Catholic politicians and communion: Cardinal says that Gospel, Church Magesterium must be accepted to receive

Catholic politicians and communion: Cardinal says that Gospel, Church Magesterium must be accepted to receive

.- Speaking this morning to 245 gathered prelates at the 11th General Synod of Bishops, Cardinal Alfonzo Lopez Trujillo, President of the Vatican's Pontifical Council for the Family said that for Catholic politicians seeking to receive the Eucharist, their personal faiths cannot be separated from their public lives and roles. Mindful of a controversy which arose during last year's U.S. presidential elections over whether certain pro-abortion, Catholic politicians ought to be able to receive communion or not, the Cardinal asked: "Can access to Eucharistic communion be allowed to people who deny human and Christian principles and values?"

"Politicians and lawmakers", he said, "have great responsibility. The so-called personal option cannot be separated from sociopolitical duty. This is not a 'private' problem, the Gospel, the Magisterium and true reason have to be accepted! ... The Lord is truly present in the Eucharist, the Lord of the family, of life, of love, of the alliance that unites husband and wife. God is the Creator of human dignity."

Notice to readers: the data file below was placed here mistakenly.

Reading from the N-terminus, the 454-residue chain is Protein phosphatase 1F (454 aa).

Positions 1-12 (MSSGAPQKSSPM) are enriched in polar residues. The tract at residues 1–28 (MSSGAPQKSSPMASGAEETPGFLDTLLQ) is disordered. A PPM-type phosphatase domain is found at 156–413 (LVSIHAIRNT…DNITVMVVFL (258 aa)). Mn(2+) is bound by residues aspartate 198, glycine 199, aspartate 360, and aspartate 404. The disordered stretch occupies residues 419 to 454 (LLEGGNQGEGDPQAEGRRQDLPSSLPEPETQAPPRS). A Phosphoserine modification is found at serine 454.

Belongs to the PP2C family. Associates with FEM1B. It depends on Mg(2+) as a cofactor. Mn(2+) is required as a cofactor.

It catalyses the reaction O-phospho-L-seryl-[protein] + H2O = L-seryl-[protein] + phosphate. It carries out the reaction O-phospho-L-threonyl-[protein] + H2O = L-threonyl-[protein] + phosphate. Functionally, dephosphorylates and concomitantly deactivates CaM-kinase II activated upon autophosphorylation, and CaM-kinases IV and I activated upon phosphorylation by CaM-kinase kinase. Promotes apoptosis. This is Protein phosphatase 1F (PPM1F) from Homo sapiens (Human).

"The question", Cardinal Trujillo continued, "cannot be resolved conjecturally by following the various attitudes of different countries, because the conscience of Christians and ecclesial communion would become obscured and confused."

"All these questions are clarified and illuminated by the Word of God in the light of the Church's Magisterium. ... Politicians and lawmakers must know that, in proposing or defending iniquitous laws, they have a serious responsibility, and they must find a remedy to the evil done ... in order to have access to communion with the Lord, Who is the Way, Truth and Life."

The Cardinal may have also been addressing some bishops who, over the last few days of the Synod have suggested wider guidelines for reception of the Eucharist, including divorcees who have not reconciled with the Church and some non-Catholics.

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